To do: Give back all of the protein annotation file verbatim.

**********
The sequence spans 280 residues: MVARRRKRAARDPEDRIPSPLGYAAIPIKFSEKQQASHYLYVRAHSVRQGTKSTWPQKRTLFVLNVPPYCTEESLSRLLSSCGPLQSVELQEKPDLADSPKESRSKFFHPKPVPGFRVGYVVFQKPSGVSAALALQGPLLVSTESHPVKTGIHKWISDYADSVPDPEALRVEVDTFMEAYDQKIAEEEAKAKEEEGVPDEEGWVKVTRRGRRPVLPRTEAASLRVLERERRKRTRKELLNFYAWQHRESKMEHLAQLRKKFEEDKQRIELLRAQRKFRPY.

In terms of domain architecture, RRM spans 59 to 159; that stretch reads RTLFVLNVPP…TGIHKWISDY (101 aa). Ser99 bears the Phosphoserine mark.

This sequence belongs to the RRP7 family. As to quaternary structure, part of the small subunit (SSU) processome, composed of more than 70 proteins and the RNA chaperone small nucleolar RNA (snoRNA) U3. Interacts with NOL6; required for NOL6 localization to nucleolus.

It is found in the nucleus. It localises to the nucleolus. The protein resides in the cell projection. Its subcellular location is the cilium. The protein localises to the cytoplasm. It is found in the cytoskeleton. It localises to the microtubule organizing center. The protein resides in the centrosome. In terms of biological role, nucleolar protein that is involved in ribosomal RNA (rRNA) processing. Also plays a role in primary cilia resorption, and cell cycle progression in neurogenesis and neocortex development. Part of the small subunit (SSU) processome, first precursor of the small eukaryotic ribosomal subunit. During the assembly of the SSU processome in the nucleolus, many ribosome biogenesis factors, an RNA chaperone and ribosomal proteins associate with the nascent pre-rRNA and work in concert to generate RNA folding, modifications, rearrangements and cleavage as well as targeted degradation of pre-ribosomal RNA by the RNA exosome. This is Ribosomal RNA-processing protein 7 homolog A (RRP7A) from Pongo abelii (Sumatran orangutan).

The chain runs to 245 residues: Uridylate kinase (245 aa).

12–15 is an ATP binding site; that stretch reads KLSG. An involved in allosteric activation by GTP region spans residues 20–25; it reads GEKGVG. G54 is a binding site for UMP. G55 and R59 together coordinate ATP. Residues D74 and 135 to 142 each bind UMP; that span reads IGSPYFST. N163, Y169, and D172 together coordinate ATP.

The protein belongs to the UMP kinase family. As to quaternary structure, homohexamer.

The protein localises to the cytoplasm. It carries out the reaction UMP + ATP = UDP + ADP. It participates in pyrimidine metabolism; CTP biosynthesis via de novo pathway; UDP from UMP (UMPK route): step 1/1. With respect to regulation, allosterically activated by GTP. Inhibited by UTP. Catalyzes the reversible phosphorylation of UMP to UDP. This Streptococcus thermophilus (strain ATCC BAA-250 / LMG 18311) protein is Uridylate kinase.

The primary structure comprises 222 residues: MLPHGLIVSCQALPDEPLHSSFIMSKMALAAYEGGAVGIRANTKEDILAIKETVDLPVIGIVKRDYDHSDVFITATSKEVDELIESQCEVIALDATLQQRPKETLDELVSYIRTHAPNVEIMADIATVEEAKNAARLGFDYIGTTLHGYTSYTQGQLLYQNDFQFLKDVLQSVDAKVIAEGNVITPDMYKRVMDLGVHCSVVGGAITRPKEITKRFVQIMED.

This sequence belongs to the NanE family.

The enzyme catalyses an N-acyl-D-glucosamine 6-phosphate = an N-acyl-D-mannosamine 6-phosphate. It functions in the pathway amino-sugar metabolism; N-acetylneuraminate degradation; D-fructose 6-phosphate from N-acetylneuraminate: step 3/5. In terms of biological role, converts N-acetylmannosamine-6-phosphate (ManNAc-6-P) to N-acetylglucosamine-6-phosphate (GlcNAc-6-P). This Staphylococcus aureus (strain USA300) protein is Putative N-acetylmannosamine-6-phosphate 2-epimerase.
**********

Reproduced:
The sequence spans 280 residues: MVARRRKRAARDPEDRIPSPLGYAAIPIKFSEKQQASHYLYVRAHSVRQGTKSTWPQKRTLFVLNVPPYCTEESLSRLLSSCGPLQSVELQEKPDLADSPKESRSKFFHPKPVPGFRVGYVVFQKPSGVSAALALQGPLLVSTESHPVKTGIHKWISDYADSVPDPEALRVEVDTFMEAYDQKIAEEEAKAKEEEGVPDEEGWVKVTRRGRRPVLPRTEAASLRVLERERRKRTRKELLNFYAWQHRESKMEHLAQLRKKFEEDKQRIELLRAQRKFRPY.

In terms of domain architecture, RRM spans 59 to 159; that stretch reads RTLFVLNVPP…TGIHKWISDY (101 aa). Ser99 bears the Phosphoserine mark.

This sequence belongs to the RRP7 family. As to quaternary structure, part of the small subunit (SSU) processome, composed of more than 70 proteins and the RNA chaperone small nucleolar RNA (snoRNA) U3. Interacts with NOL6; required for NOL6 localization to nucleolus.

It is found in the nucleus. It localises to the nucleolus. The protein resides in the cell projection. Its subcellular location is the cilium. The protein localises to the cytoplasm. It is found in the cytoskeleton. It localises to the microtubule organizing center. The protein resides in the centrosome. In terms of biological role, nucleolar protein that is involved in ribosomal RNA (rRNA) processing. Also plays a role in primary cilia resorption, and cell cycle progression in neurogenesis and neocortex development. Part of the small subunit (SSU) processome, first precursor of the small eukaryotic ribosomal subunit. During the assembly of the SSU processome in the nucleolus, many ribosome biogenesis factors, an RNA chaperone and ribosomal proteins associate with the nascent pre-rRNA and work in concert to generate RNA folding, modifications, rearrangements and cleavage as well as targeted degradation of pre-ribosomal RNA by the RNA exosome. This is Ribosomal RNA-processing protein 7 homolog A (RRP7A) from Pongo abelii (Sumatran orangutan).

The chain runs to 245 residues: Uridylate kinase (245 aa).

12–15 is an ATP binding site; that stretch reads KLSG. An involved in allosteric activation by GTP region spans residues 20–25; it reads GEKGVG. G54 is a binding site for UMP. G55 and R59 together coordinate ATP. Residues D74 and 135 to 142 each bind UMP; that span reads IGSPYFST. N163, Y169, and D172 together coordinate ATP.

The protein belongs to the UMP kinase family. As to quaternary structure, homohexamer.

The protein localises to the cytoplasm. It carries out the reaction UMP + ATP = UDP + ADP. It participates in pyrimidine metabolism; CTP biosynthesis via de novo pathway; UDP from UMP (UMPK route): step 1/1. With respect to regulation, allosterically activated by GTP. Inhibited by UTP. Catalyzes the reversible phosphorylation of UMP to UDP. This Streptococcus thermophilus (strain ATCC BAA-250 / LMG 18311) protein is Uridylate kinase.

The primary structure comprises 222 residues: MLPHGLIVSCQALPDEPLHSSFIMSKMALAAYEGGAVGIRANTKEDILAIKETVDLPVIGIVKRDYDHSDVFITATSKEVDELIESQCEVIALDATLQQRPKETLDELVSYIRTHAPNVEIMADIATVEEAKNAARLGFDYIGTTLHGYTSYTQGQLLYQNDFQFLKDVLQSVDAKVIAEGNVITPDMYKRVMDLGVHCSVVGGAITRPKEITKRFVQIMED.

This sequence belongs to the NanE family.

The enzyme catalyses an N-acyl-D-glucosamine 6-phosphate = an N-acyl-D-mannosamine 6-phosphate. It functions in the pathway amino-sugar metabolism; N-acetylneuraminate degradation; D-fructose 6-phosphate from N-acetylneuraminate: step 3/5. In terms of biological role, converts N-acetylmannosamine-6-phosphate (ManNAc-6-P) to N-acetylglucosamine-6-phosphate (GlcNAc-6-P). This Staphylococcus aureus (strain USA300) protein is Putative N-acetylmannosamine-6-phosphate 2-epimerase.